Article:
Referring to FIG. 2, an example graph of statistics for collected metrics available through a management console is provided. The graph illustrates statistics of resource usage metrics over time. The resource usage metrics may represent processor (e.g., CPU), memory, storage, etc. The graph includes two lines A and B. In one example, one of lines A and B may represent a metric for a local device and the other of lines A and B may represent a metric for a remote device in the service provider environment. While the metrics for these different devices may optionally be displayed in separate graphs, combining the metrics into a single graph may be useful in visualizing performance of the devices relative to one another. For example, if an administrator is aware of an issue that occurred at time X for a service or application executing on the local device and relying on processing, data or the like from the remote device, then the placement of the metrics from both devices on a same graph may allow the administrator to visually determine whether the issue was a result of excessive resource usage or other problems on the local device or the remote device, or both. For example, if line A represents the local device and line B represents the remote device, the spike in resource usage near time X on line A may indicate that the issue occurred at the local device rather than the remote device. Conversely, if line A represents the remote device and line B represents the local device, the spike in resource usage near time X on line A may indicate that the issue occurred at the remote device rather than the local device. Thus, rather than troubleshooting both the local and remote devices, the administrator may easily narrow troubleshooting efforts to the appropriate device. Similar graphs for multiple different metrics may be useful in narrowing which metrics on which device to focus on for troubleshooting, analysis, etc. Without easily available metrics from a local device, an administrator of resources through the service provider environment may have difficulty in identifying a source of an issue when performance and other metrics from the service provider environment resources appear to be functioning properly.

FIG. 3 illustrates how networked computing resources or services may function in a computing service 300 or a service provider environment (130 in FIG. 1A). Whereas discussion relating to FIGS. 1-2 focused largely on metrics and monitoring of metrics from local resources (e.g., local device 360) and service provider resources, discussion of FIG. 3 may relate more to the computing service 300 or service provider environment providing the remote or networked computing resources to be managed by the distribution operating system.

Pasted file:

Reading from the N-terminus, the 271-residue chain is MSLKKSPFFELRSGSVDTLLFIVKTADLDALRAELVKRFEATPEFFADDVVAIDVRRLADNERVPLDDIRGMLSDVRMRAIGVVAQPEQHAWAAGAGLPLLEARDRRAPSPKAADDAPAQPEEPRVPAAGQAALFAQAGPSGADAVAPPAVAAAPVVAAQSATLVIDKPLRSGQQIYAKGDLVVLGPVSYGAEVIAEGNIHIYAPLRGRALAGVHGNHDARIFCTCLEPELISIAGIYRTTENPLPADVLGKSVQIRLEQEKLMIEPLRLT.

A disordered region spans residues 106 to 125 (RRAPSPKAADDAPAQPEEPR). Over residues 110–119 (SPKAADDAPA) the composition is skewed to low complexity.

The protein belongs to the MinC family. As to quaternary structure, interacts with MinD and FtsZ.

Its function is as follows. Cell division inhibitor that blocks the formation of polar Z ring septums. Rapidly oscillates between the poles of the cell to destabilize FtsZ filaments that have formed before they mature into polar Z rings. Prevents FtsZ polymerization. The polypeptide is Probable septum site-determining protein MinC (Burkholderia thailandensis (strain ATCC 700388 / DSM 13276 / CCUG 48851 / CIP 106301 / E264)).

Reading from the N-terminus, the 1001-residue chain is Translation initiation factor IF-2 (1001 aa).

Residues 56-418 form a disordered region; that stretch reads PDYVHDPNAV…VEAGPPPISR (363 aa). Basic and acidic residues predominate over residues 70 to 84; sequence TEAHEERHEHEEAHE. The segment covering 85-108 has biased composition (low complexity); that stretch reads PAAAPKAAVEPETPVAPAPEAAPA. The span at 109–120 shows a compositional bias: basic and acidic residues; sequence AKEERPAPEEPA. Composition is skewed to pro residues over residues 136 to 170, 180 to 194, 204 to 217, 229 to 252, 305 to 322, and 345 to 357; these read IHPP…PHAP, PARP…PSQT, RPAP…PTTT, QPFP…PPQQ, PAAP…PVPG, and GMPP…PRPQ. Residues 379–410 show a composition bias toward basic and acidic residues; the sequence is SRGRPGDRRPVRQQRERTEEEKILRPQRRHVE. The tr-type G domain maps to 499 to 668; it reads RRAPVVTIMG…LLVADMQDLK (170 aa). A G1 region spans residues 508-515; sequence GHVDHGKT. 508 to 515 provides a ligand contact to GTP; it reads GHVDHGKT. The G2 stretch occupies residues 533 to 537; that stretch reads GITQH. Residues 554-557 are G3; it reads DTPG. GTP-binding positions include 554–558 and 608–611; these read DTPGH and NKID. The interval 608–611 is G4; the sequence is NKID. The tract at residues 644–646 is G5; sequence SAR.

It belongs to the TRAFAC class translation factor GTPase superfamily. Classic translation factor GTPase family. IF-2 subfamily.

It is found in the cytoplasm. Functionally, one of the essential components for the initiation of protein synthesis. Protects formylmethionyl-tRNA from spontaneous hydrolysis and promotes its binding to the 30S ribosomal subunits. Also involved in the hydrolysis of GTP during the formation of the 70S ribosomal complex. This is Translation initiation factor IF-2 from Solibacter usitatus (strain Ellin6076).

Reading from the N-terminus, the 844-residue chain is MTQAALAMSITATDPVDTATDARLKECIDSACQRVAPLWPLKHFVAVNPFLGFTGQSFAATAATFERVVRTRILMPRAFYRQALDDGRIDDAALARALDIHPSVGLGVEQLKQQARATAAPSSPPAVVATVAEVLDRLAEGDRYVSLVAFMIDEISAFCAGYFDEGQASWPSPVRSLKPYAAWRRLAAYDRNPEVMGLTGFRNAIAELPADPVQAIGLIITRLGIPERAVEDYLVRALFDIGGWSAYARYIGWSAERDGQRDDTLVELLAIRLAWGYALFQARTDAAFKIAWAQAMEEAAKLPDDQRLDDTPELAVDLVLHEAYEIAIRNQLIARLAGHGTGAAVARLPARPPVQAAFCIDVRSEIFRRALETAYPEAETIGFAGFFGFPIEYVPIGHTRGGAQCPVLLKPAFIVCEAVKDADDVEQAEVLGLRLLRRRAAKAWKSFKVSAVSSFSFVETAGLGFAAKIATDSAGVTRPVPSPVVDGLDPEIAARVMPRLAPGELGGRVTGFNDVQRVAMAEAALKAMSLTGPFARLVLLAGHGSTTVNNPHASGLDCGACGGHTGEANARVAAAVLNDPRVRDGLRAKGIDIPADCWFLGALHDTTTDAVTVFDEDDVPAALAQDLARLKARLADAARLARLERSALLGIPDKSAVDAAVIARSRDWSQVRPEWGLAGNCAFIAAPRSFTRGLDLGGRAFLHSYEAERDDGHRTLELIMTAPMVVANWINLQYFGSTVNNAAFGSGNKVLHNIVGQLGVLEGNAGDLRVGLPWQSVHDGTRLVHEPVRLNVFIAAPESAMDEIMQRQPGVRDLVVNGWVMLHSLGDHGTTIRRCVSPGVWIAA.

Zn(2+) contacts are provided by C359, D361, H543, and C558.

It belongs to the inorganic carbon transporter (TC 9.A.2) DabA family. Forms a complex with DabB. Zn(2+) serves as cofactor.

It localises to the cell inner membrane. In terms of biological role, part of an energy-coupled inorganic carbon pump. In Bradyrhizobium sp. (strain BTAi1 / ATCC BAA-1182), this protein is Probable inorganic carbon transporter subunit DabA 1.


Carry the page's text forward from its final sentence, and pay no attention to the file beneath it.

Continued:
As discussed earlier, the computing service 300 (i.e., the cloud provider or service provider) may be capable of delivery of computing and storage capacity as a service to a community of end recipients. In an example implementation, the computing service may be established for an organization by or on behalf of the organization. That is, the computing service 300 may offer a “private cloud environment.” In another implementation, the computing service 300 may support a multi-tenant environment, wherein a plurality of customers operate independently (i.e., a public cloud environment). Generally speaking, the computing service 300 can provide the following models: Infrastructure as a Service (“IaaS”), Platform as a Service (“PaaS”), and/or Software as a Service (“SaaS”). Other models may also be provided. For the IaaS model, the service provider environment may offer computers as physical or virtual machines and other resources. The PaaS model may deliver a computing platform that can include an operating system, programming language execution environment, database, and web server. Application developers may develop and run software solutions in the service provider environment without the cost of buying and managing the underlying hardware and software. The SaaS model allows installation and operation of application software in the service provider environment. In some implementations, end users access the computing service 300 using networked client devices, such as desktop computers, laptops, tablets, smartphones, etc running web browsers or other lightweight client applications. Those skilled in the art will recognize that the computing service 300 can be described as a “cloud” environment.